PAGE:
Make Fabric Ties
Denim isn’t a good choice for making thin straps. I concluded this after trying several times to make thin denim ties to secure the chair pad at the back. Believe me, it’s best to forget the denim and make tie straps from a coordinating color of thin fabric or ribbon. In the end, I used 3/4 inch strips torn from a delicately mottled blue cotton fabric.
I followed this tutorial for sewing and turning thin straps and ended up with four straps, each about 12 inches long. Once each strap was sewn and turned, I just tucked in the ends and sewed across them to finish.
Place one of your pieced pieces of denim onto the rocking chair, check the fit, and mark two spots at the back where you want the ties. I wanted to make two bows which would secure the chair pad to the back of the rocking chair, so I needed two ties for two spindles.
I marked two spots on the fabric just in front of the two spindles, then pinned the ends of two straps, sitting right next to each other, to the front of the fabric. Sew back and forward across the straps a few times to secure them, being sure not to go beyond the seam allowance.
Allow the other ends of the ties to fall across the front of the fabric. I pinned them down in the middle just to keep them out of the way while sewing.
I had a fleece blanket with a ripped corner, so I used the rest of it to make three layers of fleece cut to fit my chair pad pattern. I decided to sew all three layers of fleece to the back of the chair pad fabric that was left without straps.
First, I sewed all three layers of fleece together. Then I pinned the fleece onto the back of the pieced denim fabric, then sewed all around the edge, using a 1/4 inch seam. I trimmed the seams to get rid of any excess material.
More conventional padding can be done in a variety of ways. Lightweight quilt batting or upholstery foam can be cut to size, rolled up, then inserted into the pad cover after the sewing is done and the cover has been turned right side out.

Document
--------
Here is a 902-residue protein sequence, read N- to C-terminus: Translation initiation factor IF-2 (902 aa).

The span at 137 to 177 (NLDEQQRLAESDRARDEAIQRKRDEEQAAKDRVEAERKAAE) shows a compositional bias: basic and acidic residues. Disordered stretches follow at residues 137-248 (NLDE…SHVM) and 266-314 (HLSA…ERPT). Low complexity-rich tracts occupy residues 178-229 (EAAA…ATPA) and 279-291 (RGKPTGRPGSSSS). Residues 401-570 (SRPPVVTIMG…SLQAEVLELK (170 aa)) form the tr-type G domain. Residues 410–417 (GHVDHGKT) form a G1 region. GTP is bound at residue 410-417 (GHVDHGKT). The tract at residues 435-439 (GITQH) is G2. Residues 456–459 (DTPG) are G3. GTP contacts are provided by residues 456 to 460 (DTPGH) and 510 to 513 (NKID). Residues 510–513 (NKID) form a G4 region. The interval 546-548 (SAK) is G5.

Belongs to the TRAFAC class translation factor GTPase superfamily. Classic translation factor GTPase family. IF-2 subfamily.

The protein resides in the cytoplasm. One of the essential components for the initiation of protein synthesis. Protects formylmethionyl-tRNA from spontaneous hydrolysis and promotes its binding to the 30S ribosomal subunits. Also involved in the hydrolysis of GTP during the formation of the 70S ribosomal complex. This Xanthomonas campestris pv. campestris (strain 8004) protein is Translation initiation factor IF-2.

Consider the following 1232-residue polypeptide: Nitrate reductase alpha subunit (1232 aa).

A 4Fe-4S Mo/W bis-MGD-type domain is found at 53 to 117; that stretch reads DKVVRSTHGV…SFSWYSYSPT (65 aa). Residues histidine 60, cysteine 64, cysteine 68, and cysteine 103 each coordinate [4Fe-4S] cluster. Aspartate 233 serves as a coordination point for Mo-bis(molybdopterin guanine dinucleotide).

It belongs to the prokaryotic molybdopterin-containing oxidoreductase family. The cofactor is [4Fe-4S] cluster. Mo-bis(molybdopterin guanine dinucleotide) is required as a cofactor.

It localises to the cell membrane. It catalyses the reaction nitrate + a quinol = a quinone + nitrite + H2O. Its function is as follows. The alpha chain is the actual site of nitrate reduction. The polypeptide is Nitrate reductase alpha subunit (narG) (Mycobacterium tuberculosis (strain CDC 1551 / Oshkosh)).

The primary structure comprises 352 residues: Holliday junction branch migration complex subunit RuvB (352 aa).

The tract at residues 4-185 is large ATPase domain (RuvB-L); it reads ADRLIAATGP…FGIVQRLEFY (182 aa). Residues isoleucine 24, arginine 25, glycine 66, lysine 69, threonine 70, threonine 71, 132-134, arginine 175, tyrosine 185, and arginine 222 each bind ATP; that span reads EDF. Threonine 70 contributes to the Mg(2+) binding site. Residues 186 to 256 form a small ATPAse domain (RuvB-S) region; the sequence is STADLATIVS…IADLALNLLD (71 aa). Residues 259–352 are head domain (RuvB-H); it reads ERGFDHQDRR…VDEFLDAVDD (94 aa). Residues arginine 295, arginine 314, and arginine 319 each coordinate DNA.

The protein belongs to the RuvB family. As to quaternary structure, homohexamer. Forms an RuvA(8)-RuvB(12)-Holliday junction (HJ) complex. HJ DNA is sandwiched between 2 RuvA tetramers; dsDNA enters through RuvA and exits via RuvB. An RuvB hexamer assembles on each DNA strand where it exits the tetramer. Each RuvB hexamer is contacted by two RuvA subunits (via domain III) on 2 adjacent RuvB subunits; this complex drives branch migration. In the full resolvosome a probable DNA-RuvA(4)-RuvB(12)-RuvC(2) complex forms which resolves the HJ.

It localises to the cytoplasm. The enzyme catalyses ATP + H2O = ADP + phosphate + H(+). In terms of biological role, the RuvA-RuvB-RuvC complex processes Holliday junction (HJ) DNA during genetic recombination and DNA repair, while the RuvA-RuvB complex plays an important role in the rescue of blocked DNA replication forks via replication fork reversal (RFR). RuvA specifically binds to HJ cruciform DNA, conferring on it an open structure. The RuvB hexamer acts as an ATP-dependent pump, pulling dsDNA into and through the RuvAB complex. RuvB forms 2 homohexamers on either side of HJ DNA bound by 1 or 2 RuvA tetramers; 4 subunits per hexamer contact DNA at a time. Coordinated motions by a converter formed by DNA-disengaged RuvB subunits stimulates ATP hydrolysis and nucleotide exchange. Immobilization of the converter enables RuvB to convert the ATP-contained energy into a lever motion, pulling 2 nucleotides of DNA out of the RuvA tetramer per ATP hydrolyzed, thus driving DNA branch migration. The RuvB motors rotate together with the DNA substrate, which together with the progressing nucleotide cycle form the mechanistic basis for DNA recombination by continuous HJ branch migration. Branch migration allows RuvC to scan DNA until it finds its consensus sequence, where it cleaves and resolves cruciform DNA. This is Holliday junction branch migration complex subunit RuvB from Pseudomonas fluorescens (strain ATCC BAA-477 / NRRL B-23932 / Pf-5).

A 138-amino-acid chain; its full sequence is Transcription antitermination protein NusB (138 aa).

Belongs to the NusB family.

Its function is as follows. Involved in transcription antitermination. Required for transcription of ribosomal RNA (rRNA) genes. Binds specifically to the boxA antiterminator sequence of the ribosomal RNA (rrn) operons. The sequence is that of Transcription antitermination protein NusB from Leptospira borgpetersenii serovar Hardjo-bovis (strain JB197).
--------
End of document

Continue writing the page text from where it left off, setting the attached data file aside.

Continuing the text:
Or you can try the method used on the The Morning Stitch Chair Pad Tutorial, which I thought was rather clever. She cut batting smaller than her main fabric by the width of a seam allowance, then lightly sprayed the batting with fabric adhesive before laying it on the wrong side of the fabric.
She did this for both the top and bottom pieces before sewing them together. Because she was designing the chair pad to be tufted with buttons, the cover was then further padded with fibre fill stuffing. This must be added in small, even amounts to prevent lumps. I think the two layers of quilt batting would help keep the inner addition of stuffing from moving around too much, also keeping things nice and even.
Sewing The Pieces Together
I was asking a lot from my sewing machine, expecting it to cope with two layers of denim, plus three layers of fleece, but after lengthening the stitch and loosening the tension, I was able to get a consistent stitch all around, starting just before where my first set of straps were already sewn in and going all around the chair pad, ending just after the second set of straps, leaving a gap in the back seam to turn the pad right sides out.
Essentially, you will pin the bottom piece to the top and begin sewing your seam at the back, continuing all around, and finishing at least six inches away from your starting point. Use this gap to turn the piece right sides out.
The straps should now appear at the back, ready for tying.
If you’re adding padding now, roll up the quilt batting or foam and insert it through the opening, gently manipulating and moving it into place, until the cover is consistently flat and softly padded.
Hand sew the opening closed in invisible ladder stitch.
Place the chair pad into position and tie the straps in bows around the spindles.
Now, the most satisfying step: grab a cup of your favourite beverage, a good book, and sit down in your rocking chair for a well deserved rest.